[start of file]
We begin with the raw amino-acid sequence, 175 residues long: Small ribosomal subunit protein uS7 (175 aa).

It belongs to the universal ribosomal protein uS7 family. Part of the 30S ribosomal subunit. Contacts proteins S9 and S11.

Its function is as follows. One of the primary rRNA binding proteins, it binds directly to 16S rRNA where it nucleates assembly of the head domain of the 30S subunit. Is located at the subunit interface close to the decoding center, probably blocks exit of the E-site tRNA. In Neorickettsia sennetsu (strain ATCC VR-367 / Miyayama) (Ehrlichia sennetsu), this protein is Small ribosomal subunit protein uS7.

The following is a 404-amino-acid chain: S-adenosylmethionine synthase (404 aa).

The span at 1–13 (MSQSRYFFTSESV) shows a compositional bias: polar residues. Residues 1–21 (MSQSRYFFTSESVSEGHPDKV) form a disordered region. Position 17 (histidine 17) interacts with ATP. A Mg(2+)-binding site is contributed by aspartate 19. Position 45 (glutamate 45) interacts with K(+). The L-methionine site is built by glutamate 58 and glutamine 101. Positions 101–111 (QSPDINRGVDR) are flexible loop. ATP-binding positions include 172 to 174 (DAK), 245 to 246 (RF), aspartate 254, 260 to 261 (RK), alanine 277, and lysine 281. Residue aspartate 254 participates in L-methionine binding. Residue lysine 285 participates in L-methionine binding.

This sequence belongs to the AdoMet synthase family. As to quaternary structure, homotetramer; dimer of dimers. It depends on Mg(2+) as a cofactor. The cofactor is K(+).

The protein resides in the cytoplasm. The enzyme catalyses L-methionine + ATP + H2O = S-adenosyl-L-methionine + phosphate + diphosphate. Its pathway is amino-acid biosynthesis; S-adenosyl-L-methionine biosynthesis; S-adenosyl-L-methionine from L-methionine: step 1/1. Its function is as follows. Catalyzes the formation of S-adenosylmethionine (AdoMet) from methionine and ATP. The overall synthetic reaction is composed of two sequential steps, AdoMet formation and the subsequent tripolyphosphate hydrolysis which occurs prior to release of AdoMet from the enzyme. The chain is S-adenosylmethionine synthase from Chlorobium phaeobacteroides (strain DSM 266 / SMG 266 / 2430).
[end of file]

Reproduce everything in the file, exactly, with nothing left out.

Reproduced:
We begin with the raw amino-acid sequence, 175 residues long: Small ribosomal subunit protein uS7 (175 aa).

It belongs to the universal ribosomal protein uS7 family. Part of the 30S ribosomal subunit. Contacts proteins S9 and S11.

Its function is as follows. One of the primary rRNA binding proteins, it binds directly to 16S rRNA where it nucleates assembly of the head domain of the 30S subunit. Is located at the subunit interface close to the decoding center, probably blocks exit of the E-site tRNA. In Neorickettsia sennetsu (strain ATCC VR-367 / Miyayama) (Ehrlichia sennetsu), this protein is Small ribosomal subunit protein uS7.

The following is a 404-amino-acid chain: S-adenosylmethionine synthase (404 aa).

The span at 1–13 (MSQSRYFFTSESV) shows a compositional bias: polar residues. Residues 1–21 (MSQSRYFFTSESVSEGHPDKV) form a disordered region. Position 17 (histidine 17) interacts with ATP. A Mg(2+)-binding site is contributed by aspartate 19. Position 45 (glutamate 45) interacts with K(+). The L-methionine site is built by glutamate 58 and glutamine 101. Positions 101–111 (QSPDINRGVDR) are flexible loop. ATP-binding positions include 172 to 174 (DAK), 245 to 246 (RF), aspartate 254, 260 to 261 (RK), alanine 277, and lysine 281. Residue aspartate 254 participates in L-methionine binding. Residue lysine 285 participates in L-methionine binding.

This sequence belongs to the AdoMet synthase family. As to quaternary structure, homotetramer; dimer of dimers. It depends on Mg(2+) as a cofactor. The cofactor is K(+).

The protein resides in the cytoplasm. The enzyme catalyses L-methionine + ATP + H2O = S-adenosyl-L-methionine + phosphate + diphosphate. Its pathway is amino-acid biosynthesis; S-adenosyl-L-methionine biosynthesis; S-adenosyl-L-methionine from L-methionine: step 1/1. Its function is as follows. Catalyzes the formation of S-adenosylmethionine (AdoMet) from methionine and ATP. The overall synthetic reaction is composed of two sequential steps, AdoMet formation and the subsequent tripolyphosphate hydrolysis which occurs prior to release of AdoMet from the enzyme. The chain is S-adenosylmethionine synthase from Chlorobium phaeobacteroides (strain DSM 266 / SMG 266 / 2430).